Mobile TV moves to Britain

Mobile TV moves to Britain

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After having being successfully tested in South Korea, mobile TV is all set to make its foray in the UK on a trial basis from next week. Billed as a great leap forward in bringing the television on your mobile set, the trail will be conducted by UK carrier O2 and technology company Arqiva. As per the trail plans, nearly 400 viewers in the country will be offered as many as 16 channels on their mobile handsets including BBC One, BBC Two, News 24, and ITV 1.

O2 said customers will have the facility to select a program of their choice from an on-screen guide, and would also be able to access live shows. They would also be able to set up alerts in their phones when their favorite shows like EastEnders, Coronation Street, CSI and Lost start. Says Dave Williams, Chief Technology Officer (CTO), O2, “By establishing relationships through activities such as this, we hope that potential challenges will be minimized and mobile TV becomes a commercial reality sooner than is currently possible.” The service is based on a transmission technology called DVB-H (digital video broadcasting–handheld) which combines the features of internet and broadcasting.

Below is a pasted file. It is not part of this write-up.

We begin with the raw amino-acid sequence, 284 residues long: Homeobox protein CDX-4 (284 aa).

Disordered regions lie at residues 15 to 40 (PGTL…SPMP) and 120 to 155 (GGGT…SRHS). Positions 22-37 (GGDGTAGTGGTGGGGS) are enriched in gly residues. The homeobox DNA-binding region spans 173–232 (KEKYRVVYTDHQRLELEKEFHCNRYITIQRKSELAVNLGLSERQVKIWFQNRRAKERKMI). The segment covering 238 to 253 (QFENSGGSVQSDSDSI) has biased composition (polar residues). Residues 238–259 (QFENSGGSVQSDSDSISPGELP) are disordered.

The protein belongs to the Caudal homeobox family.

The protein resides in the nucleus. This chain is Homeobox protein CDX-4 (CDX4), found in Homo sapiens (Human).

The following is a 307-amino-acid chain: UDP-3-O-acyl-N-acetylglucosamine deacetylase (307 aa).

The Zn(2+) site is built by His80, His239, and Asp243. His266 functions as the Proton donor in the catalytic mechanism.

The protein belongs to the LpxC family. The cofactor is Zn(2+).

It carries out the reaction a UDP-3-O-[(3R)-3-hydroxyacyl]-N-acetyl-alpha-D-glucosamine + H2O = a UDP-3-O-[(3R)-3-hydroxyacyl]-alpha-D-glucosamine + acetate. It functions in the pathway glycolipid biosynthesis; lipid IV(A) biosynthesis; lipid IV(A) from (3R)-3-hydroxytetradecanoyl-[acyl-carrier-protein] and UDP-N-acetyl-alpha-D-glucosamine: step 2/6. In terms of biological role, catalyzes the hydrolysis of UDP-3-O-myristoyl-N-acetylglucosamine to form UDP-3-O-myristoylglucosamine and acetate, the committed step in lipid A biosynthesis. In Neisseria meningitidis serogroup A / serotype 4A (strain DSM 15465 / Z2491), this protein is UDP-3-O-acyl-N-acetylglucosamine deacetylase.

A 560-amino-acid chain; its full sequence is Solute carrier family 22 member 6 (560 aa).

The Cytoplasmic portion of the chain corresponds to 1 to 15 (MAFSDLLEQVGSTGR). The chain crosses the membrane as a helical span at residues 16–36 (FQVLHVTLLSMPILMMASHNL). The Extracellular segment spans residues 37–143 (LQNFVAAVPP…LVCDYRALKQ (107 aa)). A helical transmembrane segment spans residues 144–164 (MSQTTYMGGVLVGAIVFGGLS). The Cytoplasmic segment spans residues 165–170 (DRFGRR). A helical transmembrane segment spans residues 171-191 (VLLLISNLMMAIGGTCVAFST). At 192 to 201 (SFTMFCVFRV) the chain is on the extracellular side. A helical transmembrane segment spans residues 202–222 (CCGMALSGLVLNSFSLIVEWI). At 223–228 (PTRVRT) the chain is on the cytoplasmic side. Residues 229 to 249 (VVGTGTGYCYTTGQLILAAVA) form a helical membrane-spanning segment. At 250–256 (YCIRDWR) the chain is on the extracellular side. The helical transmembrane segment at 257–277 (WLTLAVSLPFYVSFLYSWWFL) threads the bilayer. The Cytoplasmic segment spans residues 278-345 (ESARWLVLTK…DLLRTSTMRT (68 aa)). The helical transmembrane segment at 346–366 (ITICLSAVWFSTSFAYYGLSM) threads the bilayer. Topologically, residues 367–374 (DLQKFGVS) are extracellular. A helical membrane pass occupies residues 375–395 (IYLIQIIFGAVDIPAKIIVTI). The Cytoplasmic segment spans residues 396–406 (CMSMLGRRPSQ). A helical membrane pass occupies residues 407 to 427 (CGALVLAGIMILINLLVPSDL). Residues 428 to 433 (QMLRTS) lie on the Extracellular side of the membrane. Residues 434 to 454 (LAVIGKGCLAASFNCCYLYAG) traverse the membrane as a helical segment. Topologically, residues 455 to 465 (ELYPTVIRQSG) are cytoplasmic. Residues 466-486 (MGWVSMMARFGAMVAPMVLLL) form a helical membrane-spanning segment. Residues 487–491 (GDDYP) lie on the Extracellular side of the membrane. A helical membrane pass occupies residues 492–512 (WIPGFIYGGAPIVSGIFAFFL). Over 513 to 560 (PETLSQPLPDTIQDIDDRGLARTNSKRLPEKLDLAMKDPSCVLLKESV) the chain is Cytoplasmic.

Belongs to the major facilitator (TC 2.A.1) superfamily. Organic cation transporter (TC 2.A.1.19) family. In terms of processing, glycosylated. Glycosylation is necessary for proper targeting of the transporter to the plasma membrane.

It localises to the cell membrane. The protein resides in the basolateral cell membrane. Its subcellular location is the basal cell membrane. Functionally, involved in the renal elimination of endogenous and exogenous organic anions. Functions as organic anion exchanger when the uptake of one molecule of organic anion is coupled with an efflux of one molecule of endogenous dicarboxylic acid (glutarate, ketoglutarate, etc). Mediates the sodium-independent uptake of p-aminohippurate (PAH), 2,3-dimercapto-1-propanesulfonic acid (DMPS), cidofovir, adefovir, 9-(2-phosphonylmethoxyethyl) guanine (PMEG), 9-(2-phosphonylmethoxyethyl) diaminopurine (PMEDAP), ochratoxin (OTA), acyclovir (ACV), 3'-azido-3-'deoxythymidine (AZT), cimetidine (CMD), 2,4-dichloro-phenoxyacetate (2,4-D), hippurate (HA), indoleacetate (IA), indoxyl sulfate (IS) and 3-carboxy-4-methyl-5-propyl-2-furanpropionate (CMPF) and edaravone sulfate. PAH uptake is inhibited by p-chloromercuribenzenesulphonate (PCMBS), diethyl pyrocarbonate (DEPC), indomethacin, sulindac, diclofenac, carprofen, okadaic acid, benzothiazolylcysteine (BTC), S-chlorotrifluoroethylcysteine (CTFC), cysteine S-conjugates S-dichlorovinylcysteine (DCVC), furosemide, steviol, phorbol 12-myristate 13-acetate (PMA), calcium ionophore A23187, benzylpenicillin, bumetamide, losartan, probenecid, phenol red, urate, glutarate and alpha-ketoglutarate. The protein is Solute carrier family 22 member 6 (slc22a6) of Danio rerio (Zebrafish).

But the proposed trial notwithstanding, opinions are divided on the future of Mobile TV. There are many who believe that the concept may not be met with great success on the ground that the transmission of real TV channels to cell phones has been slower in coming. The major obstacles cited are networks incapability to make use of high-data stream for transmission as well as lack of confidence on the part of content companies to treat mobile screen as the competent and efficient screens for their presentation. These are considered to be main reasons as why mobile TV has failed to take off in the United States. But on the other side of the spectrum is a prediction by the British research firm Informa Telecoms and Media which underlines that 124 million viewers will own TV broadcast-enabled cell phones by 2010. Companies that are trying to promote mobile TV in Britain and elsewhere can feel encouraged from this outlook that they are not taking a shot in the dark.

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